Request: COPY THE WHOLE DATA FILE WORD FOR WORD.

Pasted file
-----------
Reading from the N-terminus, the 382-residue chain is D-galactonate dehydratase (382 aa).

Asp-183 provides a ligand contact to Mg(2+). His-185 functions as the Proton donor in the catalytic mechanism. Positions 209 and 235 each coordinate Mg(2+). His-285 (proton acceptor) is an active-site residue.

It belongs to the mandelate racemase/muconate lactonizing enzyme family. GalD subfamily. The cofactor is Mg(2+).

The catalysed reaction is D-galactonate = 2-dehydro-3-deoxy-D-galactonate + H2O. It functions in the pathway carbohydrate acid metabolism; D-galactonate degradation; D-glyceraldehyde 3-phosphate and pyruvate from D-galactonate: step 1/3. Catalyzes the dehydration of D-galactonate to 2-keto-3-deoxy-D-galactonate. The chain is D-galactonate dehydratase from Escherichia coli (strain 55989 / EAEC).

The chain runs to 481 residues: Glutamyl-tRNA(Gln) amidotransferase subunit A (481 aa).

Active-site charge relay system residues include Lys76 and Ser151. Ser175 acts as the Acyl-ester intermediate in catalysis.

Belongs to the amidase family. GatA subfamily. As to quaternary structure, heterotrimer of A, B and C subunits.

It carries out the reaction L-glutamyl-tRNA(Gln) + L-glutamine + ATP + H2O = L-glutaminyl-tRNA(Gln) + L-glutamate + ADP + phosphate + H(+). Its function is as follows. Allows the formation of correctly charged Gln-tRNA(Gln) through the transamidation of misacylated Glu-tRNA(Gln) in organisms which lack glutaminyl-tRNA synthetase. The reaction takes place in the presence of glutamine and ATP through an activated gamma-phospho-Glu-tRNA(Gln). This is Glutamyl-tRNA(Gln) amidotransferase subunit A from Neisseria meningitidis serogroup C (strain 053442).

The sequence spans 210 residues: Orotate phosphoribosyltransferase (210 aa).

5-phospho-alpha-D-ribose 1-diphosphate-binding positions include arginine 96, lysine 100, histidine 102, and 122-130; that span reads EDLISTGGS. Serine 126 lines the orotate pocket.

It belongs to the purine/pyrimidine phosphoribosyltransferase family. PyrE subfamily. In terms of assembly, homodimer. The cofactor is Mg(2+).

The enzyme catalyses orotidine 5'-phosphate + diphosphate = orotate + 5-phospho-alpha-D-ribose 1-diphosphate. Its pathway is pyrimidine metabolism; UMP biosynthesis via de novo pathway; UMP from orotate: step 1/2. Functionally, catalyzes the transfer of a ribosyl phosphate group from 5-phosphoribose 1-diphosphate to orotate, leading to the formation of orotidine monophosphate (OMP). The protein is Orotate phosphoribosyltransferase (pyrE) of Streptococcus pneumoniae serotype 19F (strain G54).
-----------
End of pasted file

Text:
Reading from the N-terminus, the 382-residue chain is D-galactonate dehydratase (382 aa).

Asp-183 provides a ligand contact to Mg(2+). His-185 functions as the Proton donor in the catalytic mechanism. Positions 209 and 235 each coordinate Mg(2+). His-285 (proton acceptor) is an active-site residue.

It belongs to the mandelate racemase/muconate lactonizing enzyme family. GalD subfamily. The cofactor is Mg(2+).

The catalysed reaction is D-galactonate = 2-dehydro-3-deoxy-D-galactonate + H2O. It functions in the pathway carbohydrate acid metabolism; D-galactonate degradation; D-glyceraldehyde 3-phosphate and pyruvate from D-galactonate: step 1/3. Catalyzes the dehydration of D-galactonate to 2-keto-3-deoxy-D-galactonate. The chain is D-galactonate dehydratase from Escherichia coli (strain 55989 / EAEC).

The chain runs to 481 residues: Glutamyl-tRNA(Gln) amidotransferase subunit A (481 aa).

Active-site charge relay system residues include Lys76 and Ser151. Ser175 acts as the Acyl-ester intermediate in catalysis.

Belongs to the amidase family. GatA subfamily. As to quaternary structure, heterotrimer of A, B and C subunits.

It carries out the reaction L-glutamyl-tRNA(Gln) + L-glutamine + ATP + H2O = L-glutaminyl-tRNA(Gln) + L-glutamate + ADP + phosphate + H(+). Its function is as follows. Allows the formation of correctly charged Gln-tRNA(Gln) through the transamidation of misacylated Glu-tRNA(Gln) in organisms which lack glutaminyl-tRNA synthetase. The reaction takes place in the presence of glutamine and ATP through an activated gamma-phospho-Glu-tRNA(Gln). This is Glutamyl-tRNA(Gln) amidotransferase subunit A from Neisseria meningitidis serogroup C (strain 053442).

The sequence spans 210 residues: Orotate phosphoribosyltransferase (210 aa).

5-phospho-alpha-D-ribose 1-diphosphate-binding positions include arginine 96, lysine 100, histidine 102, and 122-130; that span reads EDLISTGGS. Serine 126 lines the orotate pocket.

It belongs to the purine/pyrimidine phosphoribosyltransferase family. PyrE subfamily. In terms of assembly, homodimer. The cofactor is Mg(2+).

The enzyme catalyses orotidine 5'-phosphate + diphosphate = orotate + 5-phospho-alpha-D-ribose 1-diphosphate. Its pathway is pyrimidine metabolism; UMP biosynthesis via de novo pathway; UMP from orotate: step 1/2. Functionally, catalyzes the transfer of a ribosyl phosphate group from 5-phosphoribose 1-diphosphate to orotate, leading to the formation of orotidine monophosphate (OMP). The protein is Orotate phosphoribosyltransferase (pyrE) of Streptococcus pneumoniae serotype 19F (strain G54).